Sure, there are some who will claim there were other reasons, and in a nation as large and varied as ours, that may indeed be so. But the result is the same: she's stuck with me for at least four more years. And for that, I—if not she—thanks you with my whole heart and soul.
So tomorrow's Election Day. Much of the country has already been voting for weeks now, but here in California, there's little early voting, which is no big deal, since lines haven't been long for any of the elections since we've been round these parts.
Of course, a lot of the regular Left of the Dialians—is there any such creature as a regular Left of the Dialian, really?—live in swing states and themselves swing rather heavily to the right, and you know I love each and every one of you like the long-lost annoying little sibling I fortunately never had. And before you go vote, I'd like you to just take a few seconds and look at the following charts.
Even a quick glance tells you that if you're voting on economic reasons, Barack Obama is the only reasonable choice, as Mitt Romney has surrounded himself with former George W. Bush advisors and the very few plans he's admitted to having have all been to commit to returning to Bush's policies. Care about the deficit? Well, cast your mind back to early 2000 and you'll recall we didn't have one. We had a surplus. Until Bush's tax cuts—followed by two unfunded wars and the Medicare Part D giveway to Big Pharma—blew it up and sunk us into an ocean of red ink. It's not the bailouts and it's not TARP: it was Bush's tax cuts for millionaires that screwed us. Those are the same tax cuts Mitt Romney wants to expand—the guy who's hidden his money away in the Caymans and is the first presidential candidate in 44 years not to release his tax returns, something his own father said was shady.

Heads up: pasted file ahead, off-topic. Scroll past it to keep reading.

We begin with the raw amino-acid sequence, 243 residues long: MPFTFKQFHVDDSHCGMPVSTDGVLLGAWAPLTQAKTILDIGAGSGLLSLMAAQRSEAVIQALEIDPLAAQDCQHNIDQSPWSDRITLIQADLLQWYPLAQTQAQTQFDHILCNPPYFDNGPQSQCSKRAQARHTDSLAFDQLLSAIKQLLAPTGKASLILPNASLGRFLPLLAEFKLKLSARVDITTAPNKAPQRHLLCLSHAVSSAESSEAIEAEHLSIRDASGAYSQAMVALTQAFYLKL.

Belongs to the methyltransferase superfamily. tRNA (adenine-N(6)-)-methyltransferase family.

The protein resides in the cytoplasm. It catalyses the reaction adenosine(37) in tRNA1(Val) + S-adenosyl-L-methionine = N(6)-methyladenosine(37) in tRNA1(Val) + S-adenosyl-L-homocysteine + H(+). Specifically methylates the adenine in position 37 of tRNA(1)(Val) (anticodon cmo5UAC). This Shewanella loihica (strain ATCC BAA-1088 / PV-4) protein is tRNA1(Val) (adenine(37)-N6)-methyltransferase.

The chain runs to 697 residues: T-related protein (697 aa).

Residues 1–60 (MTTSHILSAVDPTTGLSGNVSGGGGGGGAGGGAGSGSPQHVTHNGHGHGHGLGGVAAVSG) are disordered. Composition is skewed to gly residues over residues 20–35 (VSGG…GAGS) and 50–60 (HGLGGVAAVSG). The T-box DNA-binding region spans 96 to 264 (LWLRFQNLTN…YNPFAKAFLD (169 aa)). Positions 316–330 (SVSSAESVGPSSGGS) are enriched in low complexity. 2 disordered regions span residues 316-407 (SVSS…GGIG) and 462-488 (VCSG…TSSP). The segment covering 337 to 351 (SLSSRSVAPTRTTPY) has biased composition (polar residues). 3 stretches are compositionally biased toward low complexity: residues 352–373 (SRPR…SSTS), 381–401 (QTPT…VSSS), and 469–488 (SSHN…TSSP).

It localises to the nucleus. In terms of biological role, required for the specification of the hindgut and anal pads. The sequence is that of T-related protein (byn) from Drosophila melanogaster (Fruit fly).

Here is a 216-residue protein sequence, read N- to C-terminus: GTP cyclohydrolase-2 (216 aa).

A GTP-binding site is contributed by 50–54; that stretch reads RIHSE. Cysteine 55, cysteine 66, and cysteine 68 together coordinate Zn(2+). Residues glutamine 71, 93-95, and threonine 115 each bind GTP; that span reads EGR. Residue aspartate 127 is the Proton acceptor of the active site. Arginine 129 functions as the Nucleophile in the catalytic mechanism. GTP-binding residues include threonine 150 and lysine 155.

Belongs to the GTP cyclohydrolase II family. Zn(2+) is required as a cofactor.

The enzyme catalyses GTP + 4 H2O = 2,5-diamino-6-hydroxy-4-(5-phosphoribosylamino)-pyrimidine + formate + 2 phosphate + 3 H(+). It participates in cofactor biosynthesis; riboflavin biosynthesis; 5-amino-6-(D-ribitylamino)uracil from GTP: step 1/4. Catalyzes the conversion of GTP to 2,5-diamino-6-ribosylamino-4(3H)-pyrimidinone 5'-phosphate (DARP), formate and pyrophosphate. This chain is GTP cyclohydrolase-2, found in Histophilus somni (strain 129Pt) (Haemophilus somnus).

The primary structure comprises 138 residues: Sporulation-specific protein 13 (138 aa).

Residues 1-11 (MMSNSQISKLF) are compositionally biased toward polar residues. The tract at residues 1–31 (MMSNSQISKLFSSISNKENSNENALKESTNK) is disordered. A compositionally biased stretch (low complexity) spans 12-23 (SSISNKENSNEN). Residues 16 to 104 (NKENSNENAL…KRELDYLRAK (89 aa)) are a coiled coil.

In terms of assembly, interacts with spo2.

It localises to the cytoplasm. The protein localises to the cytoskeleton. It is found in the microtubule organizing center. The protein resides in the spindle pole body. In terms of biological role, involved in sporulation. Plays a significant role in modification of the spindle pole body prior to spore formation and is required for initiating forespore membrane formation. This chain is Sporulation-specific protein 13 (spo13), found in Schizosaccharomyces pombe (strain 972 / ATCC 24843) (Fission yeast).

And if you vote for pro-life reasons, as so many of you do, as the father of nearly twenty-nine kids, I'd like to remind you that for almost the first six years of the Bush administration, Republicans controlled the White House, the Senate and the House of Representatives. And they didn't introduce one serious pro-life bill. No personhood amendment, even though they controlled all three branches. In other words, if you're pro-life, there's absolutely no reason to vote Republican, as all they ever do is play you as patsies, giving nothing but sweet talkin' lip service in a battle they clearly have no intention of winning but which exists merely to win elections and enrich lobbyists, and why on earth would you reward that kind of behavior?